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Researchers over at the George Washington University have discovered a new species of toothless dinosaurs which could explain the reason why birds have beaks.
The dinosaur they observed was Limusaurus inextricabilis, which forms part of the theropod group of dinosaurs, which are evolutionary ancestors of birds. These dinosaurs lost their teeth during their adolescent phase and didn’t grow another set when they got older.
James Clark, a Ronald Weintraub Professor of Biology at the George Washington University’s Columbian College of Arts and Sciences, was a co-author of the paper, published in Current Biology.
The team studied 19 Limusaurus skeletons which were discovered in the Xinjiang province of China in ancient death traps where they got stuck in thick mud and died. Their samples ranged from baby Limusaurus specimens to adult ones who expressed a pattern of tooth loss over time. Researchers found that the young skeletons had small, sharp teeth while the adults were consistently toothless.
“This discovery is important for two reasons. First, it’s very rare to find a growth series from baby to adult dinosaurs. Second, this unusually dramatic change in anatomy suggests there was a big shift in Limusaurus’ diet from adolescence to adulthood,” said Clark in a press release.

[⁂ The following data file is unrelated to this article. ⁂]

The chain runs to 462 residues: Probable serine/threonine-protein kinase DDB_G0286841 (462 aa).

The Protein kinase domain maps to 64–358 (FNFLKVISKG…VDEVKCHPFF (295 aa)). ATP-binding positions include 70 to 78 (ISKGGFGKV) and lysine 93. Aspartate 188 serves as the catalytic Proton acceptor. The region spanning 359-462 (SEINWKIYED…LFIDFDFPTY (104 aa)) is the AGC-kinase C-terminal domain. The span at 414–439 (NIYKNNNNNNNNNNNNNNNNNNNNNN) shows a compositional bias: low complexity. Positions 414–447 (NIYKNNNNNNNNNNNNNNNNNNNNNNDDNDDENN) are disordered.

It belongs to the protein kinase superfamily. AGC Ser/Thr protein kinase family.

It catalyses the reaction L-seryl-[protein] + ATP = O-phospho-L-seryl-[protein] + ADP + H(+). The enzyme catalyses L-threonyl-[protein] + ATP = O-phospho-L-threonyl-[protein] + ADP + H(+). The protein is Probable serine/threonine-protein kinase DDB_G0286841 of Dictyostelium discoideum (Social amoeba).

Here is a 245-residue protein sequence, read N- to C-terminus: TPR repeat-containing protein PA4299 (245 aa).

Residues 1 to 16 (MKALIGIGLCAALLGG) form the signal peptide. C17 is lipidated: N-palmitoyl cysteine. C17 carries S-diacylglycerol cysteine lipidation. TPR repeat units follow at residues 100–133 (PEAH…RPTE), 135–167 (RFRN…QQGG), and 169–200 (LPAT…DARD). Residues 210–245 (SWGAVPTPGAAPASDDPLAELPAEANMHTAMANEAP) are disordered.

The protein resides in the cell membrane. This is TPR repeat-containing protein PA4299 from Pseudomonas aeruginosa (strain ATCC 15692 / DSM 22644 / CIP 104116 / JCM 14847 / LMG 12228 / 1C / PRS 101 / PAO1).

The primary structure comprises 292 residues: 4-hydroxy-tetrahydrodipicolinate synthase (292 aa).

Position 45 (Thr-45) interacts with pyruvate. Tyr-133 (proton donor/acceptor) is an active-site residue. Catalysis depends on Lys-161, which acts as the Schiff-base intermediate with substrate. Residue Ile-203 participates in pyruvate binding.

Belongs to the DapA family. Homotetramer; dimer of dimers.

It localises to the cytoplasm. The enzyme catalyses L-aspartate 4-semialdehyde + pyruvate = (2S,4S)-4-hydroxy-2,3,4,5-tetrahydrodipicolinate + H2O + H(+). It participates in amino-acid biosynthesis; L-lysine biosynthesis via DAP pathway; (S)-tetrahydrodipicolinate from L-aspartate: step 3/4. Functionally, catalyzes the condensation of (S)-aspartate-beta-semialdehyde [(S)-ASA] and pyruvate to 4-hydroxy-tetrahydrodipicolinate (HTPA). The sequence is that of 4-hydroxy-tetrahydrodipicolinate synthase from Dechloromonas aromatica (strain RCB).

New research suggests why birds today are toothless
The team also noted in their research the species’ hand development and found that their reduced first finger could possibly have been transitional. They also found that later on, theropods lost their first and fifth fingers and that bird hands consisted of identical human second, third and fourth fingers.
These fossils indicated that younger Limusauruses might have been carnivores or omnivores due to their small teeth while the adults who lost their teeth could’ve been herbivores. The chemical makeup in their bones also supports the theory that there was a change in diet between younger and older Limusaurus.
These fossils help show how some theropods such as birds lost their teeth, due to their ageing from babies to adults.
“For most dinosaur species we have few specimens and a very incomplete understanding of their developmental biology,” said Josef Stiegler, a GW graduate student and co-author of the paper. “The large sample size of Limusaurus allowed us to use several lines of evidence including the morphology, microstructure and stable isotopic composition of the fossil bones to understand developmental and dietary changes in this animal,” he continued.
Featured image: Tina Lawson via Flickr